Today, the Justice Department charged two suspects who allegedly worked together to spray multiple Capitol Police officers with an unidentified chemical agent on Jan. 6, according to Reuters. One of the officers, Brian Sicknick, was later rushed to a hospital and died the following day. The suspects—Julian Elie Khater and George Pierre Tanios—face multiple counts, including assaulting police with a deadly weapon and conspiracy to injure an officer. They are not facing charges directly related to the death of Officer Sicknick.
As of yesterday morning, U.S. Customs and Border Patrol (CBP) was holding more than 4,200 unaccompanied migrant children in overcrowded short-term facilities at the southern border, marking a significant new challenge for the Biden administration, writes CBS News. Nearly 3,000 of these children had been in CBP custody for more than 72 hours—though CBP is legally obligated to transfer most unaccompanied minors to the Office of Refugee Resettlement within three days of their arrival at the border. The sharp increase in arrivals of migrant children over the past week—averaging 565 minors taken into CBP custody per day—point to an emerging humanitarian crisis at the U.S.-Mexico border, where there is a lack of sufficient shelter space to house the children.
To mitigate the growing crisis at the border, the Biden administration announced on Saturday that it is deploying the Federal Emergency Management Agency to help care for the thousands of children in CBP custody, reports the Washington Post. Early into his presidency, Biden said that the U.S. would no longer turn back unaccompanied minors at the border—effectively reversing a Trump-era policy which was enacted in 2020 using an emergency health order. Republicans claim that the unprecedented surge is the result of the Biden administration's policy change, while Democrats assert that Biden inherited the crisis from the Trump administration.
As the murder trial over George Floyd’s death continues today, defense lawyers for Derek Chauvin requested that court proceedings be paused and the trial relocated, reports the Hill. The request follows news that the city of Minneapolis reached a record $27 million civil settlement with the Floyd family—a development that the defense claims will inhibit the jury’s ability to be impartial. Chauvin, a former police officer, faces counts of second-degree murder, third-degree murder and second-degree manslaughter after kneeling on Floyd’s neck for nearly nine minutes, even after he was unconscious.
The boyfriend of Breonna Taylor has filed a federal lawsuit against the Louisville government and the police officers involved in the botched nighttime raid that killed Taylor, according to the Washington Post. “The 38-page lawsuit by Kenneth Walker casts Taylor’s death as preventable and alleges broad, problematic practices of the Louisville Metro Police Department: nighttime raids and a failure by officers to clearly identify themselves,” writes the Post’s Justice Department correspondent Matt Zapotosky.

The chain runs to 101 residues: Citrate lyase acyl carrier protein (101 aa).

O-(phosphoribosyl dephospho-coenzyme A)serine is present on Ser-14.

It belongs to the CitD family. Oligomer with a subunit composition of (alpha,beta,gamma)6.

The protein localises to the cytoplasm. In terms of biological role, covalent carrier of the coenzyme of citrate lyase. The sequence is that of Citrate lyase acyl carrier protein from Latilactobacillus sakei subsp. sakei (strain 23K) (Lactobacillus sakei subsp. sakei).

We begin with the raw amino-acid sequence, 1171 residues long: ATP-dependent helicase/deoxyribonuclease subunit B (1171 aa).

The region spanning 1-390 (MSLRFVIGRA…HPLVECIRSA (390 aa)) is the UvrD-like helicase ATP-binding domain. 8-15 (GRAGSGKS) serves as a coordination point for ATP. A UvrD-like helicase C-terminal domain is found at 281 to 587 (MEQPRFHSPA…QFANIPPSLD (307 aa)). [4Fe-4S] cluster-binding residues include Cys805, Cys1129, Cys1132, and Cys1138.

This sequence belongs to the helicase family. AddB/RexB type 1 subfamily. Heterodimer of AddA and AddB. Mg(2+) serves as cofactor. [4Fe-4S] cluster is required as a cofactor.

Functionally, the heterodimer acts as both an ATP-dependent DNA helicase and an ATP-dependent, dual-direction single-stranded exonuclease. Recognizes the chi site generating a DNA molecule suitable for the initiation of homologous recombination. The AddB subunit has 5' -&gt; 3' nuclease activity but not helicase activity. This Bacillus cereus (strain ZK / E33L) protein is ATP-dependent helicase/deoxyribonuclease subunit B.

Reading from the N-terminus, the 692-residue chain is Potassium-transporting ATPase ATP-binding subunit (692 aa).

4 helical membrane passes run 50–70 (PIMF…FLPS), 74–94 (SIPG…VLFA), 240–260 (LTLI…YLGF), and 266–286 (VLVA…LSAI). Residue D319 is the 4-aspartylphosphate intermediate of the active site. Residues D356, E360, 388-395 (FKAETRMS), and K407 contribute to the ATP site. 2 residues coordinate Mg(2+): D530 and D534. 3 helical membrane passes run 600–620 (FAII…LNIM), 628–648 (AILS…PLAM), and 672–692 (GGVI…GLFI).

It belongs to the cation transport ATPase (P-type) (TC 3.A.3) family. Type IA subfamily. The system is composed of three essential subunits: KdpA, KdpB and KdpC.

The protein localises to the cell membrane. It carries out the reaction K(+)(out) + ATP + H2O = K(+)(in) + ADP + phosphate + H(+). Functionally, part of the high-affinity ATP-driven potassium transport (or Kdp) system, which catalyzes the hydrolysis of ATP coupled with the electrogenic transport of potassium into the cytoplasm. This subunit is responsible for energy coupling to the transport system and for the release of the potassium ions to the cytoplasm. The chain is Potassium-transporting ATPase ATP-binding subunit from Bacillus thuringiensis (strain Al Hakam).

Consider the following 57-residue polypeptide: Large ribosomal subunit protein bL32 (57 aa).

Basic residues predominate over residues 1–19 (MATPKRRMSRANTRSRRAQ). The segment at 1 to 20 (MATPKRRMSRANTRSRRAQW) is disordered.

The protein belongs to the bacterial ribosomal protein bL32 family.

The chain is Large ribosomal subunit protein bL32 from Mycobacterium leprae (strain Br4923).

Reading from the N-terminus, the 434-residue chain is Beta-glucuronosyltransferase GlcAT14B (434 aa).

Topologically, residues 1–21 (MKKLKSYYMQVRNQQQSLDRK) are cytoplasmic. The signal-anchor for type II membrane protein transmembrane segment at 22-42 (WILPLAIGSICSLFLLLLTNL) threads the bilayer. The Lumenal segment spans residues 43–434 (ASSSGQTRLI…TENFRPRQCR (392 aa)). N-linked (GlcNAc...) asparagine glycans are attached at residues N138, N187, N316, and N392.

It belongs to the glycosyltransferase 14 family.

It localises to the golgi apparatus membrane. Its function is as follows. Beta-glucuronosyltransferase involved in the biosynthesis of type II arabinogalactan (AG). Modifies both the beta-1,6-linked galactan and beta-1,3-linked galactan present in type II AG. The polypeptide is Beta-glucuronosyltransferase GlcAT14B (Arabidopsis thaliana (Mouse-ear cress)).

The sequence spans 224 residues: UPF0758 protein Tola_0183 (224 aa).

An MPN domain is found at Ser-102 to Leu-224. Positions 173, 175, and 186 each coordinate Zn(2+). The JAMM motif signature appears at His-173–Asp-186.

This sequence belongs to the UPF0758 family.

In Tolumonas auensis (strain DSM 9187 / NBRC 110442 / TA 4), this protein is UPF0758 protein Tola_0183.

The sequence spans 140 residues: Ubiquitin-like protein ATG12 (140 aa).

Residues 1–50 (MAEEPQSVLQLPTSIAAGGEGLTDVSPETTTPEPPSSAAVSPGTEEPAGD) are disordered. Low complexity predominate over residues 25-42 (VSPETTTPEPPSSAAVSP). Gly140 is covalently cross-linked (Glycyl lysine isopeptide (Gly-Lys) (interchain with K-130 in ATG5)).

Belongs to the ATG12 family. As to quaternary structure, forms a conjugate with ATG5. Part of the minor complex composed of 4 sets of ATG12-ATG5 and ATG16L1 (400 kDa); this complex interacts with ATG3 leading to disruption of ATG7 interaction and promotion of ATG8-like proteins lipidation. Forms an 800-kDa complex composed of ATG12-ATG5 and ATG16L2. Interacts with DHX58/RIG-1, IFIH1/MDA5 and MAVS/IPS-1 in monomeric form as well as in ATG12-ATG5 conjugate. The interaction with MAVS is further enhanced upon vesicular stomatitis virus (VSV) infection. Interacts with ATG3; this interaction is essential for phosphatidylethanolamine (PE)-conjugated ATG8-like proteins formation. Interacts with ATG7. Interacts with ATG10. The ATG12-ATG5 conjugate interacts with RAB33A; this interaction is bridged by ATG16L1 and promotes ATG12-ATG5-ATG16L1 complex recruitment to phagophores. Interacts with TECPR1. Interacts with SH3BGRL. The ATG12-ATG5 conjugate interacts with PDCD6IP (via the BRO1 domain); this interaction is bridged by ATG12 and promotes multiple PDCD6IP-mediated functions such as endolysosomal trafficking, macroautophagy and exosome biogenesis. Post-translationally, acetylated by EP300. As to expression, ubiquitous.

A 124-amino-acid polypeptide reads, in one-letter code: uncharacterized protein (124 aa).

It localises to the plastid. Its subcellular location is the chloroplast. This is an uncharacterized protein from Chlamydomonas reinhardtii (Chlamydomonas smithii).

Russian opposition leader Alexei Navalny has confirmed that he is being held in a prison camp in a region northeast of Moscow, writes Retuers. “I have to admit that the Russian prison system has managed to surprise me. I never imagined that it was possible to build a real concentration camp 100 kilometers from Moscow,” Navalny posted on Instagram, along with a picture of himself frowning into a camera with close-cropped hair.
At least 38 people were killed in Myanmar as security forces shot into crowds of protesters in several cities, marking the deadliest weekend since the country’s military seized power in a coup on Feb. 1, reports the Wall Street Journal. As tensions flared over the weekend, several Chinese-owned garment factories were vandalized and set on fire—the first instance in which foreign businesses have been directly impacted by the violence in Myanmar. To date, at least 126 people have been killed as protesters continue to express their opposition to the military takeover.
Beijing has asked Alibaba, a large online Chinese retailer, to ditch its media assets, writes the Wall Street Journal. Alibaba, which was co-founded by prominent billionaire Jack Ma, has assembled a portfolio of media holdings with stakes in a wide range of platforms, from print and broadcast media to digital spaces. The move comes as Chinese Communist Party officials grow increasingly weary of Alibaba’s sway over public opinion in the country. And it marks Beijing’s latest confrontation with Ma, who has previously faced backlash from Beijing for his criticisms of China’s efforts to strengthen financial oversight.
ICYMI: Yesterday on Lawfare
Daniel Koehler argued that as the threat of domestic violent extremism continues to present a significant threat in the U.S., policymakers should look to learn from Germany’s lessons on fighting radicalization and the far-right.
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